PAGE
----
“Art tends to arrive as a true result through instinct … Besides the human form, I am tremendously excited by all natural forms, such as cloud formations, birds, trees and their roots.” (Henry Moore)
In 1940 Moore’s studio in Hampstead was significantly damaged by bombing and the artist left London for the village of Perry Green near Much Hadham in Hertfordshire. Within a few months Moore and his wife Irina were renting an old farmhouse called Hoglands. Hoglands would come to be their family home and remained so for the rest of their lives.
Henry Moore, Standing Figures, 1940
Wax, coloured pencil, ink and watercolour on paper support: 26.4 x 18.1 cm
Tate Collection [N05210]
HENRY MOORE OM, CH
Castleford, Yorkshire 1898 – 1986 Much Hadham, Herts
The seventh child of Raymond Spencer and Mary Moore, Henry was born in Castleford, Yorkshire in 1898. His paternal great-grandfather was of Irish origin, but his father and grandfather were born in Yorkshire where, for two or three generations, they worked the land or went down the mines. At the age of twelve Moore obtained a grant to study at the Grammar School in Castleford where he was inspired by his art teacher to pursue a career in the arts. In 1916 he began to teach, but by February 1917 he had joined the army and left to fight in France.
After being wounded in action in November 1917 at the battle of Cambrai, Moore was excused from active service. He returned to England, where he became a physical education instructor in the army. At the end of the war, Moore received a veteran’s grant to study at Leeds School of Art and in 1921 he joined a course at the Royal College of Art in London. A further grant enabled him to travel extensively from 1925, visiting Rome, Florence, Venice, Ravenna and Paris, where he met Picasso, Giacometti, Ernst, Eluard and Breton among others.
On returning from his travels Moore was appointed Professor of Sculpture at the Royal College of Art where he worked two days a week until 1931, as well as teaching at the Chelsea School of Art until 1939. He was appointed an Official War Artist during the Second World War from 1940–1942 for which he made a series of drawings of people sheltering in the London Underground, as well as studies of miners at the coal face. In these pictures he frequently used watercolour over wax crayon.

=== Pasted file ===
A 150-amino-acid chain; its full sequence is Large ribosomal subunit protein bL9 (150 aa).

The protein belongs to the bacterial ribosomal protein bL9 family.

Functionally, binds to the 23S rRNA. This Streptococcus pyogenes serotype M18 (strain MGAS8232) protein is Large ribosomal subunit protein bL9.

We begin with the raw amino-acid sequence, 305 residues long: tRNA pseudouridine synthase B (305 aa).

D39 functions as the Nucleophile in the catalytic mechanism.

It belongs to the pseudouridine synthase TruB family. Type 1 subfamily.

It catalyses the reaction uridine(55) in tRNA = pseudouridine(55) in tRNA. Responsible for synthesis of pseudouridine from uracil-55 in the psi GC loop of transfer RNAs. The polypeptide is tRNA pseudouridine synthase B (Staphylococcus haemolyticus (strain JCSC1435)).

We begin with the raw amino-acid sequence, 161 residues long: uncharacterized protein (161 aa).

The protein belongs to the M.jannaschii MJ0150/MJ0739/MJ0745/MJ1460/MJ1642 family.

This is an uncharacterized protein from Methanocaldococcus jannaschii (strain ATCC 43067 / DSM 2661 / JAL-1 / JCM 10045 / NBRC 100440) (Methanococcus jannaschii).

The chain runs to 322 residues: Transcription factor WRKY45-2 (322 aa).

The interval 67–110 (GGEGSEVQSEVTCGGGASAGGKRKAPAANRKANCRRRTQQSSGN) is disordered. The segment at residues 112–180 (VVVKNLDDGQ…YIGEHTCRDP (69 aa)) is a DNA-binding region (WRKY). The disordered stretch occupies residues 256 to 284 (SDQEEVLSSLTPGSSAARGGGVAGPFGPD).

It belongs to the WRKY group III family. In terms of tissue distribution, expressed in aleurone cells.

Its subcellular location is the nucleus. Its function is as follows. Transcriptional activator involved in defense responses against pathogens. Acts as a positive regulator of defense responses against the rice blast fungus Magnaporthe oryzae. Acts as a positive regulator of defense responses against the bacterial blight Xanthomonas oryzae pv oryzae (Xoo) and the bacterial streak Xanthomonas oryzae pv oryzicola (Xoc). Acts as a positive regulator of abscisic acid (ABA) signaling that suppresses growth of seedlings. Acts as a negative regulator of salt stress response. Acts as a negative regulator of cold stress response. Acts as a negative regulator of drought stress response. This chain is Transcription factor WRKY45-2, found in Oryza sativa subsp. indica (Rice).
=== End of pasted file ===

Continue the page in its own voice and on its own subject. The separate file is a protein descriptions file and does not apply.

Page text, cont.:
After the war Moore enjoyed a great deal of success, with his works receiving critical acclaim all around the world. He executed many major commissions for museums, public institutions, private collectors and municipal buildings and as a result he became one of the most famous British artists of the twentieth century.
At the beginning of the 1970s Moore created a foundation, the aim of which was to promote public awareness of sculpture and to protect his own work for the future. Located in his home village of Much Hadham, Hertfordshire, the foundation houses a library, archives and a collection of drawings, prints, maquettes and sculptures by the artist. Heavily influenced by the work of Michelangelo, Moore created monumental works in marble, stone and bronze and was enthralled by the theme of the family, and in particular the mother and child. His unique oeuvre draws inspiration from prehistoric, archaic, Egyptian, African, Mexican and Roman sculpture. Throughout his career he was noted for his output of graphic art – drawings, watercolours, etchings and lithographs which were not necessarily related to individual sculptures.
 Ann Garrould (ed.), Henry Moore, Complete Drawings, 1940-1949, Vol. III, Lund Humphries, London, 2001, p.4
 Kenneth Clark, Henry Moore, Drawings, Harper & Row, London, 1974, p.114